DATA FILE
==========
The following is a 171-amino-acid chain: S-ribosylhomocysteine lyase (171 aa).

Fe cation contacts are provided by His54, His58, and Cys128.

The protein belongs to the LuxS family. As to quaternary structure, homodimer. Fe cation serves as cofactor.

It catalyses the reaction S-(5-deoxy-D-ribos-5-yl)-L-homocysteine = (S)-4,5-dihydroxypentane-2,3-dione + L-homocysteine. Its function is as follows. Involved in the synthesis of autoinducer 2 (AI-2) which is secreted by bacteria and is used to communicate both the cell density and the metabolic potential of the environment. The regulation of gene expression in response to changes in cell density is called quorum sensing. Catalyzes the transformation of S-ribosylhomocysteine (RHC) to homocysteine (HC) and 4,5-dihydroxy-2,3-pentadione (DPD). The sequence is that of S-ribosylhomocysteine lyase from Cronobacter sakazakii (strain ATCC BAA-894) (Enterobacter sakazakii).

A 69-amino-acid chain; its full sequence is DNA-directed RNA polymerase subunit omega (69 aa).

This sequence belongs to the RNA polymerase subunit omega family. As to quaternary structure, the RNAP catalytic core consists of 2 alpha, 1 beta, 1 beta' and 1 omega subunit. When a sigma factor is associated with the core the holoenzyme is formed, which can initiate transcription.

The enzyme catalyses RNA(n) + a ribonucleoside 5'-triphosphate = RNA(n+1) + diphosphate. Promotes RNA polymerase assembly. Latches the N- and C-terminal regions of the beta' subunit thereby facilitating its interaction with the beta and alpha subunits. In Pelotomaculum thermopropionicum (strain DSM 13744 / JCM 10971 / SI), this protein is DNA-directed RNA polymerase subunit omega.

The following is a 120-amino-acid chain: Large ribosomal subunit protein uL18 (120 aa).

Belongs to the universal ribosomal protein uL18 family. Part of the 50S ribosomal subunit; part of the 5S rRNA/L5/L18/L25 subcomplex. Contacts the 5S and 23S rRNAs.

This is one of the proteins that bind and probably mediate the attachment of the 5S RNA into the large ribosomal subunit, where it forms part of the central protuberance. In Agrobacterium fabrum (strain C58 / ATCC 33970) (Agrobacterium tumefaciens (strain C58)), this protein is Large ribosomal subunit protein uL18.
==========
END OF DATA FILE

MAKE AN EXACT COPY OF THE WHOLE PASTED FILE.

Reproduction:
The following is a 171-amino-acid chain: S-ribosylhomocysteine lyase (171 aa).

Fe cation contacts are provided by His54, His58, and Cys128.

The protein belongs to the LuxS family. As to quaternary structure, homodimer. Fe cation serves as cofactor.

It catalyses the reaction S-(5-deoxy-D-ribos-5-yl)-L-homocysteine = (S)-4,5-dihydroxypentane-2,3-dione + L-homocysteine. Its function is as follows. Involved in the synthesis of autoinducer 2 (AI-2) which is secreted by bacteria and is used to communicate both the cell density and the metabolic potential of the environment. The regulation of gene expression in response to changes in cell density is called quorum sensing. Catalyzes the transformation of S-ribosylhomocysteine (RHC) to homocysteine (HC) and 4,5-dihydroxy-2,3-pentadione (DPD). The sequence is that of S-ribosylhomocysteine lyase from Cronobacter sakazakii (strain ATCC BAA-894) (Enterobacter sakazakii).

A 69-amino-acid chain; its full sequence is DNA-directed RNA polymerase subunit omega (69 aa).

This sequence belongs to the RNA polymerase subunit omega family. As to quaternary structure, the RNAP catalytic core consists of 2 alpha, 1 beta, 1 beta' and 1 omega subunit. When a sigma factor is associated with the core the holoenzyme is formed, which can initiate transcription.

The enzyme catalyses RNA(n) + a ribonucleoside 5'-triphosphate = RNA(n+1) + diphosphate. Promotes RNA polymerase assembly. Latches the N- and C-terminal regions of the beta' subunit thereby facilitating its interaction with the beta and alpha subunits. In Pelotomaculum thermopropionicum (strain DSM 13744 / JCM 10971 / SI), this protein is DNA-directed RNA polymerase subunit omega.

The following is a 120-amino-acid chain: Large ribosomal subunit protein uL18 (120 aa).

Belongs to the universal ribosomal protein uL18 family. Part of the 50S ribosomal subunit; part of the 5S rRNA/L5/L18/L25 subcomplex. Contacts the 5S and 23S rRNAs.

This is one of the proteins that bind and probably mediate the attachment of the 5S RNA into the large ribosomal subunit, where it forms part of the central protuberance. In Agrobacterium fabrum (strain C58 / ATCC 33970) (Agrobacterium tumefaciens (strain C58)), this protein is Large ribosomal subunit protein uL18.